Lower Rates Equal More House
Sound familiar? Of course it does, itís a common mantra these days and so often heard that consumers may simply tune it out. The recent Fed action of purchasing $40 billion per month in mortgage-backed securities resulted in lowering interest rates even further to interest rate levels never before seen.
Those who have been considering refinancing may have already done so this year and even if they missed out on the current rates, they didnít miss out by much, as rates have dropped by about .25 percent since the Fed stepped in.
But really, how much does all this mean? Is .25 percent a substantial drop? No, not if your current rate is somewhere around 3.75 and 3.50 percent is readily available. Is 1.00 percent enough to explore these new rates? Probably, but what about a 1.50 percent drop? Definitely. But interest rates donít always involve a refinance, even though refinance applications outnumber purchase loans.
So how can we put that into perspective? What if you are considering buying a home right now, what do these lower rates really mean in terms of real money? Letís compare these current low rates with those seen over a year ago, back in early 2011.
A 30 year mortgage rate could be found in February 2011 at around 5.25 percent. Today, that same loan is about 3.25 percent, or a 2.00 percent drop. What does that mean?
Lower Rates Equal More Buying Power
First, it lowers your mortgage payment. Thatís obvious but letís take a close look at the impact of a rate that is 2.00 percent lower. On a $300,000 30 year mortgage, a 5.25 percent rate results in a $1,656 per month payment. A 3.25 percent rate drops the payment to $1,305 per month, or a savings of $351. Thatís huge.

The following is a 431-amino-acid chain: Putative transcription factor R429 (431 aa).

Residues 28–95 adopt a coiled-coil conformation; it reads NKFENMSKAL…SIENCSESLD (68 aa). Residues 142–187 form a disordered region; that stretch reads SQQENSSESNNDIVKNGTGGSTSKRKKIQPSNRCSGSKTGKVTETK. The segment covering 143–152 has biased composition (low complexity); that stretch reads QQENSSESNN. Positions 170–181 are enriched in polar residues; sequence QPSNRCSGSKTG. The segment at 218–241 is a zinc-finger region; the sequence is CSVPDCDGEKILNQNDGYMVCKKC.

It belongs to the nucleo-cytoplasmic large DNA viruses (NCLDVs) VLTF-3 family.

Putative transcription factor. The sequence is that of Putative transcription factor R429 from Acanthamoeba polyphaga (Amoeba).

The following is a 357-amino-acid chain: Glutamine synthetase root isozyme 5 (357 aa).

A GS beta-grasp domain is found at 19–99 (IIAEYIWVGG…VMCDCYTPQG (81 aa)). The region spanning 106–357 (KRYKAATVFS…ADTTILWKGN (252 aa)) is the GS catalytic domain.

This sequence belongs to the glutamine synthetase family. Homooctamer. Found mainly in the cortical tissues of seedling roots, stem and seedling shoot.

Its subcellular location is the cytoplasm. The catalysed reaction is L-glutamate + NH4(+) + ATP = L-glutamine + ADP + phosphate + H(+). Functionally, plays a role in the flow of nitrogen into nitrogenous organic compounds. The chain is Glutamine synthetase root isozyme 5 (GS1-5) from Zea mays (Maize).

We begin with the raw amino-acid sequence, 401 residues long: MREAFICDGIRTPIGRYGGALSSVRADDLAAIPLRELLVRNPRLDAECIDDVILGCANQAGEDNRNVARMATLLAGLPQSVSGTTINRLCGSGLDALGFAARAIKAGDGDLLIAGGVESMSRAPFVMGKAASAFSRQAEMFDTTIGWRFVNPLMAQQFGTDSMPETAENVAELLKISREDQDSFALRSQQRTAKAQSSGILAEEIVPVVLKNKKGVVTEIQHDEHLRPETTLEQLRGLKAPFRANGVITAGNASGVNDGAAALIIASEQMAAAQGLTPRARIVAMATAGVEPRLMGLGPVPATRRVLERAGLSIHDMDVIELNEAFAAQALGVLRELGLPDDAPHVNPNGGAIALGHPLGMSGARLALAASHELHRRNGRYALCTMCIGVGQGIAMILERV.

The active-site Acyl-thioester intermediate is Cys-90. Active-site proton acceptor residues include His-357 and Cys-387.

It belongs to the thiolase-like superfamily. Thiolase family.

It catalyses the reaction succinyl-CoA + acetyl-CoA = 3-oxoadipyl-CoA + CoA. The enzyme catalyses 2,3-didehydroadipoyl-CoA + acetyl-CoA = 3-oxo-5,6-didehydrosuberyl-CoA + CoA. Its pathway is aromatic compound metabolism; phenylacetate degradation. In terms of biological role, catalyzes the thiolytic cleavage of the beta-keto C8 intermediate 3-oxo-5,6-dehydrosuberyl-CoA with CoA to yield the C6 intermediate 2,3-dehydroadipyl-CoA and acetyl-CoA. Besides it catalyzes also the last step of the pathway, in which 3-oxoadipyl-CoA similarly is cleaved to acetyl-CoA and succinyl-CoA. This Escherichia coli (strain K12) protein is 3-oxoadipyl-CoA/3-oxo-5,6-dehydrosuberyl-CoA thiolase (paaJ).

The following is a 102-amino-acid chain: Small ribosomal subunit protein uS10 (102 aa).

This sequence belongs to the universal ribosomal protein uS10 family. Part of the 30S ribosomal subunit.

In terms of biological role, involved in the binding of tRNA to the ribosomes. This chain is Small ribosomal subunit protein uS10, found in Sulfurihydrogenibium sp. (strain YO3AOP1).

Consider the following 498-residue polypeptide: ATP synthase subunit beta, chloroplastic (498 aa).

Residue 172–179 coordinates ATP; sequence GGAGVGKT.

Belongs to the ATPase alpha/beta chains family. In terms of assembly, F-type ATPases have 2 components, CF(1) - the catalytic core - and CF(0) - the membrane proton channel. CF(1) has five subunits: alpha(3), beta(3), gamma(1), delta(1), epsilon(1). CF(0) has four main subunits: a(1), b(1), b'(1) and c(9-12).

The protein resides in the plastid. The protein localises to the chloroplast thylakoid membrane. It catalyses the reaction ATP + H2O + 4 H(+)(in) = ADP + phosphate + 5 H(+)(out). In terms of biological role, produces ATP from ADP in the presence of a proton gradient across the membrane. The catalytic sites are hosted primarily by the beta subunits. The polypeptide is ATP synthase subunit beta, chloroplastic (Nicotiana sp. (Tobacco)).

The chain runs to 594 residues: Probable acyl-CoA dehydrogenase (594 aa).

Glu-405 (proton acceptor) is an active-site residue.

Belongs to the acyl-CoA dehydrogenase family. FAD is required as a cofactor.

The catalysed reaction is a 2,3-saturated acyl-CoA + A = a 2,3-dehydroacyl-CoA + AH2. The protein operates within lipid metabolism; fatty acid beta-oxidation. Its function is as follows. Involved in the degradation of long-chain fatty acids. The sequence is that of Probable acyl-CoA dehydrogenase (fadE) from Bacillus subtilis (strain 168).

Yet an oft overlooked facet of lower rates is how lower rates affect your buying power. In other words, how much more can you borrow with a 3.25 percent rate compared to those available less than 18 months ago?
Lenders used debt-to-income ratios during the loan approval process and a standard debt ratio is around 38 percent, give or take. Using this example of a $300,000 mortgage and an additional $500 per month for property taxes and insurance, the approximate income to qualify for this loan is $4,750 per month. By applying a 5.25 percent rate to the same scenario, the monthly income needed to qualify rises to $5,673 per month!
Now letís look at the impact of mortgage rates compared to how big of a house you can buy. Letís assume your gross monthly income is $5,000 per month and you have a 20 percent down payment available for a home you will buy. Using the same tax, insurance and debt ratio assumptions, making $5,000 at 5.25 percent means a loan amount of about $254,000 with a sales price of $317,500.
Now, letís apply the current 3.25 percent rate to the equation and the result is a $321,600 mortgage amount and a $402,000 sales price. Thatís an increase of $84,500 in buying power with the exact same monthly income by applying a lower rate!
Go ahead and take a look around at the differences between homes in your area selling for $317,500 and ones selling for $402,000. See a difference? Of course you do. Thatís the power of interest rates. They do make a difference. And if youíre thinking of buying a home right now, these low rates should convince you that now is the time to buy. Quit thinking and start looking.
The rates in this article are for demonstration purposes only and shouldn't be misunderstood to be mortgage rate quotes. Individual circumstances may vary.